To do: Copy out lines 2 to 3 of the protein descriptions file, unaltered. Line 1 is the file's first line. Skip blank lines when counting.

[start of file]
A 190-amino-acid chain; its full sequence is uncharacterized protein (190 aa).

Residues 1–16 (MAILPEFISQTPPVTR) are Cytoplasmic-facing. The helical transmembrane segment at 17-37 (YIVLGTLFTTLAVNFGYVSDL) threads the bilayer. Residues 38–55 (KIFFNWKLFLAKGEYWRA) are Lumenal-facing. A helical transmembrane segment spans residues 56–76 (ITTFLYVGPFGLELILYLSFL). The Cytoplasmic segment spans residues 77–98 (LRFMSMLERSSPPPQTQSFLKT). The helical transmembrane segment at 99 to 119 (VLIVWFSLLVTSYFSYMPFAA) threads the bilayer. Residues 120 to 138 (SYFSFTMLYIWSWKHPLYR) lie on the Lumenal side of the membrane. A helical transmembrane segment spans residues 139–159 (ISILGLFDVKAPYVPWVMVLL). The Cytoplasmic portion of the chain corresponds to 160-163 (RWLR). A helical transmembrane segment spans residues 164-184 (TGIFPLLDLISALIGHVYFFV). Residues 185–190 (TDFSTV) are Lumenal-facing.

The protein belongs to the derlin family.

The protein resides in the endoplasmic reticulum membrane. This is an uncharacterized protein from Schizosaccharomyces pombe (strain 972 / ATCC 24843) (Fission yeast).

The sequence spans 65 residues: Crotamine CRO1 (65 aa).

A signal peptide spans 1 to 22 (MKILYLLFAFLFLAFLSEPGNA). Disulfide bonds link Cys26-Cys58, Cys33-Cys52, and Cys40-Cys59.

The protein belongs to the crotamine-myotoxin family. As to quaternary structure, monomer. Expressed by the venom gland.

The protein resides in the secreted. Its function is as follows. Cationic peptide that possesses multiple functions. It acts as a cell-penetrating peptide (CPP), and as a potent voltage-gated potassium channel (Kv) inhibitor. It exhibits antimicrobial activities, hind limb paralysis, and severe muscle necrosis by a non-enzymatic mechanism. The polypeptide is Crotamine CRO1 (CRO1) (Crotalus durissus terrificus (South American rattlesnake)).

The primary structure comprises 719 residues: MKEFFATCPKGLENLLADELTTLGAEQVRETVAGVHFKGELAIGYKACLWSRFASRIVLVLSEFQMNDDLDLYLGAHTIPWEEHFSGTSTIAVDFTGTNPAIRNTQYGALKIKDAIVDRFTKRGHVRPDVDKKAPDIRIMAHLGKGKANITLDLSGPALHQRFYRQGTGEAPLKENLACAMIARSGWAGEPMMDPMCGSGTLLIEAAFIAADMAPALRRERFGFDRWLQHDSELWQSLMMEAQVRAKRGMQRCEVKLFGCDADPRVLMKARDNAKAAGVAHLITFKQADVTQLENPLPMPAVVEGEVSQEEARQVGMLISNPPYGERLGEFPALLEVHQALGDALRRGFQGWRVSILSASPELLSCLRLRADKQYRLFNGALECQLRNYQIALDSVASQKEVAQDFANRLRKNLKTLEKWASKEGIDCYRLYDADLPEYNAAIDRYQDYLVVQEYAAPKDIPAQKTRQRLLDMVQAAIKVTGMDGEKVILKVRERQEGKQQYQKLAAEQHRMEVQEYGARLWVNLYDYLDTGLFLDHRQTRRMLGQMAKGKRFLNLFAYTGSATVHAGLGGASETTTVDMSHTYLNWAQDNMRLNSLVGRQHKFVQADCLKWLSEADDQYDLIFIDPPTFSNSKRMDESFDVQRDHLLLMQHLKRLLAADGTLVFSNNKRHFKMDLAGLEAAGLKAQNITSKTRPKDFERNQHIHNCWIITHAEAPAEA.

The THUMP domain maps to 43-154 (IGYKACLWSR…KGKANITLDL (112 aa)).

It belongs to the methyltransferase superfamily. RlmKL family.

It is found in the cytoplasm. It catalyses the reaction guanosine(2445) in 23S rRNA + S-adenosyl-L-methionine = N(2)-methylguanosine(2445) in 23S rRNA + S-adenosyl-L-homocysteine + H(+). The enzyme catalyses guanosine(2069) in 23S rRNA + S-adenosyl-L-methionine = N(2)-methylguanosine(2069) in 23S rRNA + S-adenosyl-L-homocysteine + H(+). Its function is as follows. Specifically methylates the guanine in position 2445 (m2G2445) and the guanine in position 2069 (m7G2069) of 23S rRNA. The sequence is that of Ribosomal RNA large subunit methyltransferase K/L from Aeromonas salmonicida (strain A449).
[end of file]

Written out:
Residues 1–16 (MAILPEFISQTPPVTR) are Cytoplasmic-facing. The helical transmembrane segment at 17-37 (YIVLGTLFTTLAVNFGYVSDL) threads the bilayer. Residues 38–55 (KIFFNWKLFLAKGEYWRA) are Lumenal-facing. A helical transmembrane segment spans residues 56–76 (ITTFLYVGPFGLELILYLSFL). The Cytoplasmic segment spans residues 77–98 (LRFMSMLERSSPPPQTQSFLKT). The helical transmembrane segment at 99 to 119 (VLIVWFSLLVTSYFSYMPFAA) threads the bilayer. Residues 120 to 138 (SYFSFTMLYIWSWKHPLYR) lie on the Lumenal side of the membrane. A helical transmembrane segment spans residues 139–159 (ISILGLFDVKAPYVPWVMVLL). The Cytoplasmic portion of the chain corresponds to 160-163 (RWLR). A helical transmembrane segment spans residues 164-184 (TGIFPLLDLISALIGHVYFFV). Residues 185–190 (TDFSTV) are Lumenal-facing.

The protein belongs to the derlin family.